Eularie Saldanha
Mar 16, 2023

Ad:Tech 2023: Ordinary brands are ordinary marketers

Karthi Marshan, ex CMO, Kotak Mahindra Bank; Shankar Prasad, founder and CEO, Plum Goodness; Vidyut Kaul, market leader, Philips Consumer Business and Sukhleen Aneja, CEO, The Good Glamm Group speak about things that don’t work in marketing anymore

From left: Karthi Marshan, Shankar Prasad, Sukhleen Aneja and Vidyut Kaul
From left: Karthi Marshan, Shankar Prasad, Sukhleen Aneja and Vidyut Kaul
The first day of AdTech 2023 saw Shankar Prasad, founder and CEO, Plum Goodness; Vidyut Kaul, market leader, Philips Consumer Business and Sukhleen Aneja, CEO, The Good Glamm Group discuss the evolving role of marketing and what markets must avoid in current times. 
The panel was moderated by Karthi Marshan, ex CMO, Kotak Mahindra Bank. 
More the merrier? 
Marshan raised the issue about premiumisation by stating that while growing up, a marketer's worth was equated to whether or not he could charge a premium. 
Weighing his thoughts on the topic, Kaul believed that a premium equity and a premium brand is a tough job and not everyone’s cup of tea. He said, “In today’s world, you build the brand, its demand and the awareness. There will be ten brands that will play the price game, but there is only one Apple, and only one Dyson. The equity doesn’t come overnight. Pricing is cool, but it has to be played very carefully.”
However, acknowledging the effort that goes behind maintaining a brand’s balance, Aneja stated that brands should be able to premiumise their product. “It’s a real risk for us. It’s a tightrope to walk to keep it as balanced as possible. However, If you can’t play this field, then Nokia will happen to you. So it’s just a matter of time,” she added. 
Sending a message to marketers, Marshan told the audience about how CEOs want them to command a premium for their brands. “It’s hard work and it’s not always going to happen. However, the more you do that, the more they will love you,” he commented. 
Keeping up with the trends 
In a world of changing trends, with the latest being Metaverse, Prasad spoke about how he felt a FOMO (fear of missing out), when everyone was getting on to TikTok. “There was a week old tik tok and we were scrambling to get on to TikTok because I thought we were doing brand diversion although we weren’t sure if it was the right fit for our brand. But, since we don’t want to be pushed out either, the rush is so high in the digital world, that we can’t afford to sit back. It’s a tough call.”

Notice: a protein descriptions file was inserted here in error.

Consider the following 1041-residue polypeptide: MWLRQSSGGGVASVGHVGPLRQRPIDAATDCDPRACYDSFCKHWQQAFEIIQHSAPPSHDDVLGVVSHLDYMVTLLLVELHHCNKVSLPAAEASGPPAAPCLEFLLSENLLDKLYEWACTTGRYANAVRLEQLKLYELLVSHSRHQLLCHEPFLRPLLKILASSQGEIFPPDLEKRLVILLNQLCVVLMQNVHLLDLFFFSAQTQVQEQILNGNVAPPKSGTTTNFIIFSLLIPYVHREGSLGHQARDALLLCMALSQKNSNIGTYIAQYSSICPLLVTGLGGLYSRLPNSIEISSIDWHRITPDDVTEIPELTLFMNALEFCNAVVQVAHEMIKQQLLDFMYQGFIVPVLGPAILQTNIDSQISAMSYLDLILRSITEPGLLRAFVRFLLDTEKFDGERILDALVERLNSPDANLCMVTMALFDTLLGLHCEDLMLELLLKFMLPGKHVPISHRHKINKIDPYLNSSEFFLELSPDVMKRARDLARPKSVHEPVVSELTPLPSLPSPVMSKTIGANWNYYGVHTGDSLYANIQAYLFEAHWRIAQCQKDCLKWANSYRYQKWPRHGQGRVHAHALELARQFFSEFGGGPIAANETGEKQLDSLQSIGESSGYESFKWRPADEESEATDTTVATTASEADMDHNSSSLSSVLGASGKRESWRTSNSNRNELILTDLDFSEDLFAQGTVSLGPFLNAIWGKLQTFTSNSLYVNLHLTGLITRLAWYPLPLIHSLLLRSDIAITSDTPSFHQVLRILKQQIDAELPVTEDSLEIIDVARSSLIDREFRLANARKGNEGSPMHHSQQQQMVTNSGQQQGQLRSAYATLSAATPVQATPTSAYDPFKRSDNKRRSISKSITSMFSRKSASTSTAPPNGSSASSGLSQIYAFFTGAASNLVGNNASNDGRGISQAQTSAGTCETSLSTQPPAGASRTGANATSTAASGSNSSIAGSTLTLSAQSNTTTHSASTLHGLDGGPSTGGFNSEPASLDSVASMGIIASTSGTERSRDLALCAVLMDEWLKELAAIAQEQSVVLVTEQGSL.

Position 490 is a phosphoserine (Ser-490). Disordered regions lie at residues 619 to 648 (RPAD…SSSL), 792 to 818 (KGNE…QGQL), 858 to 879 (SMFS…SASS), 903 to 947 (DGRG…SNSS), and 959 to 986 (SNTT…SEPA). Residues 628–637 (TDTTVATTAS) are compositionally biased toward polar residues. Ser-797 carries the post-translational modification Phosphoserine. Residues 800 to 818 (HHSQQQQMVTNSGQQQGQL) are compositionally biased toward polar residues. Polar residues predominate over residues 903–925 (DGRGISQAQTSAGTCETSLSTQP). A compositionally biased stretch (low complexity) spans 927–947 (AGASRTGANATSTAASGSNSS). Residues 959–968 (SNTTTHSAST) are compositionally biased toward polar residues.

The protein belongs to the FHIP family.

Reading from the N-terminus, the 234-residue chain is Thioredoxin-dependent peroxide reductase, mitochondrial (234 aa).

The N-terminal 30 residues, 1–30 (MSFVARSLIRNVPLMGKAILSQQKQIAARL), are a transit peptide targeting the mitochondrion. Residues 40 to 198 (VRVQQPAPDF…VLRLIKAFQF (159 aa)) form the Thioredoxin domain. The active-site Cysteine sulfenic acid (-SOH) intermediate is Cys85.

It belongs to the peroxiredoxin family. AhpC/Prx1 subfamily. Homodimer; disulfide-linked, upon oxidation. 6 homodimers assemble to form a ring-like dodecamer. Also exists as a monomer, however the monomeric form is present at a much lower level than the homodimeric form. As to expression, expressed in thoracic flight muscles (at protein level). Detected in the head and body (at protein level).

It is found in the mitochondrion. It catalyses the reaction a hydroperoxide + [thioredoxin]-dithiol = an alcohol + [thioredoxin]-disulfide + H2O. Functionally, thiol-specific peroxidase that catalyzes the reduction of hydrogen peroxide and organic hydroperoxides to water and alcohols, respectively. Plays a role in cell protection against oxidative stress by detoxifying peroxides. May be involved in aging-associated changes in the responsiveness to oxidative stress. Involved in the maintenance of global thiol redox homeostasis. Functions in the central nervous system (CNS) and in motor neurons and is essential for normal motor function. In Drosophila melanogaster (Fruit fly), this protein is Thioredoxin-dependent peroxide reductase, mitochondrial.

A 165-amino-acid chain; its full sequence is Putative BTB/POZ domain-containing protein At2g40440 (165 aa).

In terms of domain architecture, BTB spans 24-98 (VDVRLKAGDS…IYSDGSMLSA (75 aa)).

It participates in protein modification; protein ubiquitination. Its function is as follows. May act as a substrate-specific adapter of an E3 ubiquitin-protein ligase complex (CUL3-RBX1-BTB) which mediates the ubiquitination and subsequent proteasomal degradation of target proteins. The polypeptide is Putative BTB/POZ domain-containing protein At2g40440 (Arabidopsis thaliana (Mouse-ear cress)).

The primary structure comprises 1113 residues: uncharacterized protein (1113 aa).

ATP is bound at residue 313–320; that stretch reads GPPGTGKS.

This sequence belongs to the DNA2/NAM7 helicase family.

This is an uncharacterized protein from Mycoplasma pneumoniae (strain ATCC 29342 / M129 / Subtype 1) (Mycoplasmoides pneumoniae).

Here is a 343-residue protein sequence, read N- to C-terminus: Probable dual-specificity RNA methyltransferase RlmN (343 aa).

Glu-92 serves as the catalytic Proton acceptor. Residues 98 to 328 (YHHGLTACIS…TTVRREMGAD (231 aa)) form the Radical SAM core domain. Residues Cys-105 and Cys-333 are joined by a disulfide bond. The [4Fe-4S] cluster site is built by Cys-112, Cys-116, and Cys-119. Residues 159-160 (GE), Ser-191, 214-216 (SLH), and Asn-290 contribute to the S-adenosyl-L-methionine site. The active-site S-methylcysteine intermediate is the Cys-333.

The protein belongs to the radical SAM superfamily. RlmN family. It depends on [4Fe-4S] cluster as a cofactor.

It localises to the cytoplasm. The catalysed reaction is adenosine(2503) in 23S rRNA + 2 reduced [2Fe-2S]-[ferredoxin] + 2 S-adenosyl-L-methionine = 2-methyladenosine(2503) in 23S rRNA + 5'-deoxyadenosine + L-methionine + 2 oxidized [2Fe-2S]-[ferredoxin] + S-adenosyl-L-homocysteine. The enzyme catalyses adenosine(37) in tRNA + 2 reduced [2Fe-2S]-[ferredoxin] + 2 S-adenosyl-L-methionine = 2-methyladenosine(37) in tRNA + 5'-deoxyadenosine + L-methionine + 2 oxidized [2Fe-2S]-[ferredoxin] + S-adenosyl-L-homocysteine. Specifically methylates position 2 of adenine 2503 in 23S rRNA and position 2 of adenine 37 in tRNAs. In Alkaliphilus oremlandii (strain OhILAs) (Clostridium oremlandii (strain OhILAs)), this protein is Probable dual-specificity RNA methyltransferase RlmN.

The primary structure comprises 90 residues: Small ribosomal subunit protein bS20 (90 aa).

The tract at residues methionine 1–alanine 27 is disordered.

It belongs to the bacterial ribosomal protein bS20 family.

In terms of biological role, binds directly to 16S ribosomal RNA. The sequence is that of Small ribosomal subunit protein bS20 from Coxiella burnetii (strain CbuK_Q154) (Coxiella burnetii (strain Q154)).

However, Kaul reacted to Prasad’s anecdote by stating that the mistake marketers make sometimes, is just focusing on being  visible, regardless of their brand’s ethics. “Whether short term or long term, since we have so many avenues, we go shooting in the dark,” he added. 
Niche mediums 
When asked how much importance was given to podcasts by the Good Glamm Group, Aneja shared that being a media company too, she’s been seeing a lot of consumers who are keen to hear a point of view. 
Speaking about whether the company is adopting the use of podcasts, she said, “Most brands, depending on their cash flow, will be willing to experiment. First you have to scale, then experiment. We are diversifying into podcasts too. Podcasts are a rich medium and the beauty of it is that unlike radio, the viewer has a choice over the content he wants to consume.” 
What didn’t work 
When asked to share something that doesn’t work for their brand anymore, Kaul recalled, “There’s actually brilliant work that I did for one of the footwear brands. You can actually experience a shoe at your home, but in a very unique manner. However, the problem was that the audiences were not there and the money, of course.” 
Aneja revealed that she genuinely doesn't believe that there’s anything that will not work. “The adoption rate might be slower. We might just not relate to it at this point in time, but it just depends on where you are in that continuum.” 
Finally, speaking about the story behind a great brand, Aneja added, “Anytime you see a brilliant brand, always remember that it's not a brilliant brand, but a brilliant marketer who’s behind that brand and has a spectacular vision for his business. No brand is built without the vision of the person who leads it,”  
She ended her comment by stating that ordinary brands are ordinary marketers. 
Campaign India

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